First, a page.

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Chefs at schools can increase school meal participation, vegetable intake among students

Date:
September 29, 2014
Source:
Cornell Food & Brand Lab
Summary:
Gourmet pizza in school? According to a new pilot study, chef-made meals can increase participation in the National School Lunch Program by 9 percent and overall selection and consumption of vegetables by 16 percent.
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Gourmet pizza in school? According to a new Food and Brand Lab pilot study, published in Appetite, chef-made meals can increase participation in the National School Lunch Program (NSLP) by 9% and overall selection and consumption of vegetables by 16%!

Chefs Move to Schools (CMTS), an initiative of Michelle Obama's Let's Move campaign, pairs chefs with schools in order to provide nutrition instruction to students and culinary advice to interested school food service workers.

A CMTS event was held in an Upstate New York high school (of 370 students) and researchers David Just, PhD; Brian Wansink, PhD (director of the Cornell Food and Brand Lab and author of Slim by Design Mindless Eating Solutions for Everyday Life); and Andrew Hanks, PhD collected and analyzed school lunch sales and tray waste data before and after the event to determine its impact on student's food selection and consumption. The professional chef arrived three days ahead of the date of the event to meet the lunchroom staff and observe student preferences. She also held a tasting event after-school for students to meet her and taste the foods she was going to prepare for lunch the following day. To comply with the NSLP requirements for a reimbursable meal each student must select one entrée, one milk and three sides. The chef created five new NSLP compliant entree recipes: meat taco pizza, bean taco pizza, garlic spinach pizza, meat lover's pizza, and a mozzarella burger. She also prepared a new pre-packaged side salad. Each of these new items was offered as an optional alternative to the regular school lunch choices: pizza or burger, canned fruit, and green beans, broccoli and milk.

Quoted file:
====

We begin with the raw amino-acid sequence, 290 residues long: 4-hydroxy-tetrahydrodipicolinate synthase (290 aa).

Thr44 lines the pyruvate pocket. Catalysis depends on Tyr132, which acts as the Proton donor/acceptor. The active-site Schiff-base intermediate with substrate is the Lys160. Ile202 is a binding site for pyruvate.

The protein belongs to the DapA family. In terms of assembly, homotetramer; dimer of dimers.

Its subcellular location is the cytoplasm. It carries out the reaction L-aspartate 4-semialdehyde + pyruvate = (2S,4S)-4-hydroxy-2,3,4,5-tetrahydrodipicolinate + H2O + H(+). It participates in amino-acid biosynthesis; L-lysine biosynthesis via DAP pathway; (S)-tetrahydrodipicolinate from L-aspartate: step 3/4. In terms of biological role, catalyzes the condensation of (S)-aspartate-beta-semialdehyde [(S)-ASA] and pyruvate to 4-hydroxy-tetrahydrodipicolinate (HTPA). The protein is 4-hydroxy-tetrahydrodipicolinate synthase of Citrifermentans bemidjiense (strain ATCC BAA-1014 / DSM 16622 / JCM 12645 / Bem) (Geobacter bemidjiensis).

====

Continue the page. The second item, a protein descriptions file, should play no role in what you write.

Sales data indicated that after the introduction of the new chef-made items, 9% more students bought NSLP compliant meals. Tray waste data showed that the high school students ate about the same amount of their entrée as they did before the new offerings were added; however, they actually ate 16% more of the selected vegetable sides- specifically the new salad. The researchers speculate that this increase was due to the appealing pairing of pizza and salad.

Co-author, Dr. Hanks notes that, "These findings suggest that Chefs Move to Schools has potential to offer a win-win opportunity for school lunch programs and for students. CMTS can increase NSLP meal compliance and also potentially improve students' nutrition by increasing consumption of vegetables or other healthy sides that complement the main dish."


Story Source:

Materials provided by Cornell Food & Brand Lab. Original written by Katherine Baildon. Note: Content may be edited for style and length.


Journal Reference:

  1. David R. Just, Brian Wansink, Andrew S. Hanks. Chefs move to schools. A pilot examination of how chef-created dishes can increase school lunch participation and fruit and vegetable intake. Appetite, 2014; 83: 242 DOI: 10.1016/j.appet.2014.08.033

Cite This Page:

Cornell Food & Brand Lab. "Chefs at schools can increase school meal participation, vegetable intake among students." ScienceDaily. ScienceDaily, 29 September 2014. <www.sciencedaily.com/releases/2014/09/140929180415.htm>.
Cornell Food & Brand Lab. (2014, September 29). Chefs at schools can increase school meal participation, vegetable intake among students. ScienceDaily. Retrieved April 24, 2017 from www.sciencedaily.com/releases/2014/09/140929180415.htm
Cornell Food & Brand Lab. "Chefs at schools can increase school meal participation, vegetable intake among students." ScienceDaily. www.sciencedaily.com/releases/2014/09/140929180415.htm (accessed April 24, 2017).